"Beyond Gaussian Averages: redirecting Organization Science Toward Extreme Events and Power Laws"

Speaker: Bill Mc Kelvey
UCLA Anderson School of Management - Los Angeles

10 May 2006 - From 16h00 to 17h00

In power law functions the exponent stays constant whereas in other functions the exponent varies. They seem ubiquitous; we list 80 kinds of them half each among natural and social phenomena (including organizations). Three fundamental consequences are worth noting:
1. Power laws occur because of causes explained by scale-free theories. We now have ~20 of these stemming from various sciences. Each theory identifies a cause that occurs in the same "self-similar" way at multiple levels of a complex system. We argue that all can apply to organizations. Various
consequences obtain.
2. Power laws are indicators of Paretian "extreme" rather than Gaussian "normal" distributions. This means that managers live in world of potential extremes and organizational researchers need to presume that a significant portion of the phenomena they study are outside the statistical world of Gaussian bell curves.
It follows that the current statistical practice of creating what are really artificial normal distributions by the use of various "robustness" techniques--all of which underly quantative-research articles in journals produces misleading, if not wrong and irrelevant research findings. In California, ~16,000 "average" earthquakes occur every year. Studying these "average" quakes is mostly meaningless. Nothing is learned that could prevent damage and death when "the big one" hits. This same idea applies to studying organizations.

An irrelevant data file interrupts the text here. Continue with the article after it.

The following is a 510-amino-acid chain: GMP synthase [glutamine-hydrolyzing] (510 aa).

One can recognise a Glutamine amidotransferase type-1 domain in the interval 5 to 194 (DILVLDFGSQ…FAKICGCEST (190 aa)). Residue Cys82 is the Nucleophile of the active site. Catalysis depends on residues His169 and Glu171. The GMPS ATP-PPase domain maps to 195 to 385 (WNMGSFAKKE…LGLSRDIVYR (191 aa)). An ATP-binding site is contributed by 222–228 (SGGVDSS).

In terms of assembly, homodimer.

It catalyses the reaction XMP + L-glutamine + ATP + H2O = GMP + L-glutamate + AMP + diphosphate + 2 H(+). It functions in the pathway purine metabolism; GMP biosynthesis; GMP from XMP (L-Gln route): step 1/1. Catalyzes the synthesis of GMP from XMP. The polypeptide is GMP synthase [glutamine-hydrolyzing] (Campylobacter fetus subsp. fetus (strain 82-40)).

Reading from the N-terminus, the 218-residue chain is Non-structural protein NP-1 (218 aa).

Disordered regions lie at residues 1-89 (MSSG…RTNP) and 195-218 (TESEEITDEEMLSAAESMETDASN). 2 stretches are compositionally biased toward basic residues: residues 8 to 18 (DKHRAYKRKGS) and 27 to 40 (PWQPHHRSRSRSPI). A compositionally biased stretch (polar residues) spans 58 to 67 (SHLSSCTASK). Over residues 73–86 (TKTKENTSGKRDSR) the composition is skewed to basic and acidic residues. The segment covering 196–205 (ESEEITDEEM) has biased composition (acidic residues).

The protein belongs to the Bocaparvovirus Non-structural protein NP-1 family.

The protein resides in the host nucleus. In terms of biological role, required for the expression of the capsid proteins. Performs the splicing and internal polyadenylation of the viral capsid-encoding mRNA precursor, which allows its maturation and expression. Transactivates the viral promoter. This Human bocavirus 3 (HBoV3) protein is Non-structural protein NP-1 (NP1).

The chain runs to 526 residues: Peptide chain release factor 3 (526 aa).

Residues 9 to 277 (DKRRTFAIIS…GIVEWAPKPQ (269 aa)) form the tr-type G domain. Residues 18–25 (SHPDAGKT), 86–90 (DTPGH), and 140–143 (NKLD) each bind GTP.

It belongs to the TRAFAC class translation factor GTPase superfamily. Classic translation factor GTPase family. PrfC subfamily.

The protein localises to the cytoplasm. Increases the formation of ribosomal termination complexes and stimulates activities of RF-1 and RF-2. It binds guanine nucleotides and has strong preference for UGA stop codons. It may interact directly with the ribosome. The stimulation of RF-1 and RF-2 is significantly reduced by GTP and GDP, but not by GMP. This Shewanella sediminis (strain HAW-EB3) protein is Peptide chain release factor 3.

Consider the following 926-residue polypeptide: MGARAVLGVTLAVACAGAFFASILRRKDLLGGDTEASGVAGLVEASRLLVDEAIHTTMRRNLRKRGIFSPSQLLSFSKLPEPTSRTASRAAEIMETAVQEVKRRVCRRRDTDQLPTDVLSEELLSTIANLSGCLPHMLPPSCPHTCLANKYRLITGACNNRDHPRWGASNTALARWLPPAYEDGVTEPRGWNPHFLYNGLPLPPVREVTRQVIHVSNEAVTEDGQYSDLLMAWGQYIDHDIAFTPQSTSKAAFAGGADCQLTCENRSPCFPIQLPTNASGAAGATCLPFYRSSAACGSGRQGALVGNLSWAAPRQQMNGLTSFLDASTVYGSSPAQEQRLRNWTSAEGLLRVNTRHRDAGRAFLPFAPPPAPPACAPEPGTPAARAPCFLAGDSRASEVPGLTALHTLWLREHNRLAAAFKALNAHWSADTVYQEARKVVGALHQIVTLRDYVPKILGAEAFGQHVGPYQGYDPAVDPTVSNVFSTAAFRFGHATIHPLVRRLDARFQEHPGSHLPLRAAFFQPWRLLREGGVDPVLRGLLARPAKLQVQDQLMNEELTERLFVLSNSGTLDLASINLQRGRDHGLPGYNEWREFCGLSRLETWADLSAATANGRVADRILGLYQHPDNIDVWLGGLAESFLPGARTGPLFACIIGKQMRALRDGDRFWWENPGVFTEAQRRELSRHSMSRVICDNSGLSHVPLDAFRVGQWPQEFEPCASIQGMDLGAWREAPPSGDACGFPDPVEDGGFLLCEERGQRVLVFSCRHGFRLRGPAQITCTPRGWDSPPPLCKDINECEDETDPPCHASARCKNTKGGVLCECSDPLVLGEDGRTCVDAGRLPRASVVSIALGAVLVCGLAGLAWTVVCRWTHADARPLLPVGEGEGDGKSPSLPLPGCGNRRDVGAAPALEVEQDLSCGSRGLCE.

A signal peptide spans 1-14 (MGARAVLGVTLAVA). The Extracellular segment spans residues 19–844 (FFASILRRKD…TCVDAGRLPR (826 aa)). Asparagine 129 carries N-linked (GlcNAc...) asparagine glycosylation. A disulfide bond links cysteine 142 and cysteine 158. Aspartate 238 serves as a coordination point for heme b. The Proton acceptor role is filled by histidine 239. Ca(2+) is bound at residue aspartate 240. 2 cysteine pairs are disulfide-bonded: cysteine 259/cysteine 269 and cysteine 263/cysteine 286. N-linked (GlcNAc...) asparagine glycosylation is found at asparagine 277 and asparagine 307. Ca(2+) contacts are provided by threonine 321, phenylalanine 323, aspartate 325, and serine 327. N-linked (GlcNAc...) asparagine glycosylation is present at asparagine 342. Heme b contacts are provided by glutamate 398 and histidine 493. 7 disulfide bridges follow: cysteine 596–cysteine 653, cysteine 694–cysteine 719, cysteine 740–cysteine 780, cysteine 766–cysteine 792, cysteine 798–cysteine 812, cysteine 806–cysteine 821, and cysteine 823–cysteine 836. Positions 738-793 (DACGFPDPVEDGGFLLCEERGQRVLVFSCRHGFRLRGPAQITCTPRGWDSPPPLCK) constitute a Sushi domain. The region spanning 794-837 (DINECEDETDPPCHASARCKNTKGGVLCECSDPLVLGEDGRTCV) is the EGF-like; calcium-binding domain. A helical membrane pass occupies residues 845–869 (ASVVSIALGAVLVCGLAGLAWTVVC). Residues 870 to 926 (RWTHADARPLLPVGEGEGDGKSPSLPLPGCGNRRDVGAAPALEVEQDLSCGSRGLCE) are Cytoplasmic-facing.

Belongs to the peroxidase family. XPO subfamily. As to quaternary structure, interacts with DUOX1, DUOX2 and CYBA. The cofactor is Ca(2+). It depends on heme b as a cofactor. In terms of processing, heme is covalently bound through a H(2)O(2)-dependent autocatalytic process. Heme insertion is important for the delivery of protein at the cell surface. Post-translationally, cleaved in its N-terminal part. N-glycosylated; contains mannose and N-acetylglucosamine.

3. So, if "normal" statistics frequently could be misleading, how should research practice differ in a world dominated by Pareto distributions? We begin the task of delineating "how to do good science" in a world of actual or potential extreme events where means are meaningless and statistical confidence intervals change each time an extreme event occurs. Several options are discussed.

"Reasoning in Organization Science"

Speaker: Mikko Ketokivi & Saku Mantere
University of Technology - Helsinki

10 May 2006 - From 17h00 to 18h00

Our everyday reasoning and logics-in-use as practicing scientists differs radically from the
logical reconstructions or idealizations of the corresponding research designs. There is, for
instance, little formal deduction involved in the actual applications of hypothetico-deductive
research approaches, and the “inductive case study approach” relies in fact heavily on reasoning
other than induction. The goal of this paper is to examine how these logics-in-use differ from the
reconstructed logics. We demonstrate that researchers in different paradigms and research
designs all make use of the same three elementary forms of reasoning: deduction, induction, and abduction. We also demonstrate that researcher subjectivity is always present in the reasoning
process.